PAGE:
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PROJECT SUMMARY The lower Muskegon watershed provides a great opportunity for trail development. With many natural, suburban and urban areas and points of interest scattered throughout, it is an ideal area for greenway planning and construction. The already existing networks of trails and greenways further justify the expansion and connection between the areas to provide a comprehensive system of alternative transportation and recreational activity. A Greenway is a corridor of land categorized by its ability to connect people and places together. These corridors can be geared towards pedestrians, bikers or both and can pass through all different types of land use including urban, suburban/residential and rural/natural areas. Greenways are an effective way to help the sustainability, social health, and the environmental and economic aspects of the lower Muskegon watershed. There are many benefits that will come from creating this proposed greenway. Greenways create economic value through activity and connectivity, increase the value of surrounding development and help develop circulation networks for pedestrians and cyclists. Many areas of residential development fail to offer such connectivity corridors, which forces people to drive distances they would be able to easily walk or bike if such transportation were accommodated. A comprehensive trail network, as part of the local transportation system, will offer effective transportation alternatives by connecting homes, workplaces, schools, parks, downtown and shopping districts, and many other destinations. A greenway creates a place for recreation, allowing residents to circulate through urbanized areas efficiently and safely. In America today, recreation and improving our overall health is extremely important. With such high population densities, it is very important to address this issue in urban areas. The more natural regions of the greenway allow for transportation and connectivity with minimal impact on the surrounding environment and ecosystems. A decrease in overall vehicle traffic ultimately leads to the reduction of air. The greenway will promote environmental health and preservation, thus protecting plant species that create oxygen and filter out air pollutants such as sulfur dioxide, carbon monoxide and airborne particles of heavy metal. Also, greenways create a buffer zone that protect streams, rivers, lakes, and prevent soil erosion. These trail systems also offer a unique opportunity to get people out into the natural environment and educate them. Finally greenways can help enhance cultural awareness and community identity by linking local heritage and historic sites to high density areas. We are proposing that this greenway be built in three different phases. Complete streets in urban areas, ADA accessible trails in suburban areas and natural trails in rural. The complete streets phase will add 5’ (4.5’ minimum where necessary) bike lanes along existing road corridors through dense urban areas. In suburban areas, where residential property abuts trail systems, we propose an ADA compliant, accessible trail constructed of a compacted subgrade and a crushed concrete surface. In rural areas, we will create natural trails to minimize impact on the surrounding ecosystems and habitats.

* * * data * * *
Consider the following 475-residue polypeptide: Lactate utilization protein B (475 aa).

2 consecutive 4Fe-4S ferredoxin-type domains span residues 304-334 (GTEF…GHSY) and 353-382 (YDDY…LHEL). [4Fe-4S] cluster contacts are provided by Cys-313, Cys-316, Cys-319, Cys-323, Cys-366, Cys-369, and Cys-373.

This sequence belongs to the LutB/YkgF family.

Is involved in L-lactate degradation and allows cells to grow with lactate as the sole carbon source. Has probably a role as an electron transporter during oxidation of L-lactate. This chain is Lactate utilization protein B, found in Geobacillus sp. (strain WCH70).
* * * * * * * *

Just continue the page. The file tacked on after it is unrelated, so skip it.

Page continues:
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PROJECT FUNDING There are a number of programs and organizations, as well as private investment from donors which we will pursue to fund our proposed greenway project. Recreational Trails Program Grants: Source: Michigan Department of Natural Resources Purpose: To fund the development and maintenance of recreational trails and related facilities. Criteria: - Project need and benefit - Site and project quality - Balance among project types - Balance among trail uses - Geographic distribution of projects - Balance among programs and divisions Recreational Improvement Fund Grants: Source: Michigan Department of Natural Resources Purpose: To fund the development, operation and maintenance of recreational trails and restoration of lands damaged by off-road vehicles and inland lake cleanup. Criteria: - Project need and benefit - Site and project quality - Balance among project types - Balance among trail uses - Geographic distribution of projects - Balance among programs and divisions Clean Michigan Initiative: Source: MDNRE, Waterways Fund, Federal Coastal Zone Management, Land & Water Conservation Fund grants Purpose: To fund the development and renovation of public recreational facilities.

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Lower Muskegon Watershed  

This was a collaborative research and design project which highlights the use of GIS Mapping. The project entails the addition of a connect...

Lower Muskegon Watershed  

This was a collaborative research and design project which highlights the use of GIS Mapping. The project entails the addition of a connect...